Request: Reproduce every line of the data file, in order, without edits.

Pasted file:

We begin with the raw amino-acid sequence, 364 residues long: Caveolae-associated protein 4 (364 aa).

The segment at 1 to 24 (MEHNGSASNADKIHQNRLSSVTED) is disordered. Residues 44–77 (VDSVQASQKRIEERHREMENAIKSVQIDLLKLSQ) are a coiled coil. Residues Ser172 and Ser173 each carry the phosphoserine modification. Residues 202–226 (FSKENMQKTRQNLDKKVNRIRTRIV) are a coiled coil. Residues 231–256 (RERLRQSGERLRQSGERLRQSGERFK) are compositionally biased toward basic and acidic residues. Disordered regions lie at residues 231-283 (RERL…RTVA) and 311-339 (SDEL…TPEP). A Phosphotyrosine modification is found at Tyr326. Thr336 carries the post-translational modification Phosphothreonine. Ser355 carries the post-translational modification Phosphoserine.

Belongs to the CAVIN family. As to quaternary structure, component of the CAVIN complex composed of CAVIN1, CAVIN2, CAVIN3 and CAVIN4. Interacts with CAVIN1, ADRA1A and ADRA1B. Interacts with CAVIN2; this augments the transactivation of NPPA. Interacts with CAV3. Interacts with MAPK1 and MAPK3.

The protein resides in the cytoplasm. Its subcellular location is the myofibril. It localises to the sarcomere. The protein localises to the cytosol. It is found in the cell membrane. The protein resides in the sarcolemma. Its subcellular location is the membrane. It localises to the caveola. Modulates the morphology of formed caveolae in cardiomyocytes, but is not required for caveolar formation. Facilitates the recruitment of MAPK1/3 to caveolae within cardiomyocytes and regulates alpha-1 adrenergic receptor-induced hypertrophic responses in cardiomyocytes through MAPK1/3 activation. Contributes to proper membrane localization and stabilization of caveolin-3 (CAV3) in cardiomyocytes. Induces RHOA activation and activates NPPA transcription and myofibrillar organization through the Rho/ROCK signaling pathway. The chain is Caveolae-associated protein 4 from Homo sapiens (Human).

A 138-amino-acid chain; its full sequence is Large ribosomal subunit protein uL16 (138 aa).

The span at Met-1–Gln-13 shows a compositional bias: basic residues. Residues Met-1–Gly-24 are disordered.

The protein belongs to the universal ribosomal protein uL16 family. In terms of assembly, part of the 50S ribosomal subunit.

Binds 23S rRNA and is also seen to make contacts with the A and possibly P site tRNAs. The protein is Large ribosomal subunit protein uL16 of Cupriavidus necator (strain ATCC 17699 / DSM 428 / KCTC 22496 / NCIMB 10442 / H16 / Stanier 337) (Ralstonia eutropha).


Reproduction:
We begin with the raw amino-acid sequence, 364 residues long: Caveolae-associated protein 4 (364 aa).

The segment at 1 to 24 (MEHNGSASNADKIHQNRLSSVTED) is disordered. Residues 44–77 (VDSVQASQKRIEERHREMENAIKSVQIDLLKLSQ) are a coiled coil. Residues Ser172 and Ser173 each carry the phosphoserine modification. Residues 202–226 (FSKENMQKTRQNLDKKVNRIRTRIV) are a coiled coil. Residues 231–256 (RERLRQSGERLRQSGERLRQSGERFK) are compositionally biased toward basic and acidic residues. Disordered regions lie at residues 231-283 (RERL…RTVA) and 311-339 (SDEL…TPEP). A Phosphotyrosine modification is found at Tyr326. Thr336 carries the post-translational modification Phosphothreonine. Ser355 carries the post-translational modification Phosphoserine.

Belongs to the CAVIN family. As to quaternary structure, component of the CAVIN complex composed of CAVIN1, CAVIN2, CAVIN3 and CAVIN4. Interacts with CAVIN1, ADRA1A and ADRA1B. Interacts with CAVIN2; this augments the transactivation of NPPA. Interacts with CAV3. Interacts with MAPK1 and MAPK3.

The protein resides in the cytoplasm. Its subcellular location is the myofibril. It localises to the sarcomere. The protein localises to the cytosol. It is found in the cell membrane. The protein resides in the sarcolemma. Its subcellular location is the membrane. It localises to the caveola. Modulates the morphology of formed caveolae in cardiomyocytes, but is not required for caveolar formation. Facilitates the recruitment of MAPK1/3 to caveolae within cardiomyocytes and regulates alpha-1 adrenergic receptor-induced hypertrophic responses in cardiomyocytes through MAPK1/3 activation. Contributes to proper membrane localization and stabilization of caveolin-3 (CAV3) in cardiomyocytes. Induces RHOA activation and activates NPPA transcription and myofibrillar organization through the Rho/ROCK signaling pathway. The chain is Caveolae-associated protein 4 from Homo sapiens (Human).

A 138-amino-acid chain; its full sequence is Large ribosomal subunit protein uL16 (138 aa).

The span at Met-1–Gln-13 shows a compositional bias: basic residues. Residues Met-1–Gly-24 are disordered.

The protein belongs to the universal ribosomal protein uL16 family. In terms of assembly, part of the 50S ribosomal subunit.

Binds 23S rRNA and is also seen to make contacts with the A and possibly P site tRNAs. The protein is Large ribosomal subunit protein uL16 of Cupriavidus necator (strain ATCC 17699 / DSM 428 / KCTC 22496 / NCIMB 10442 / H16 / Stanier 337) (Ralstonia eutropha).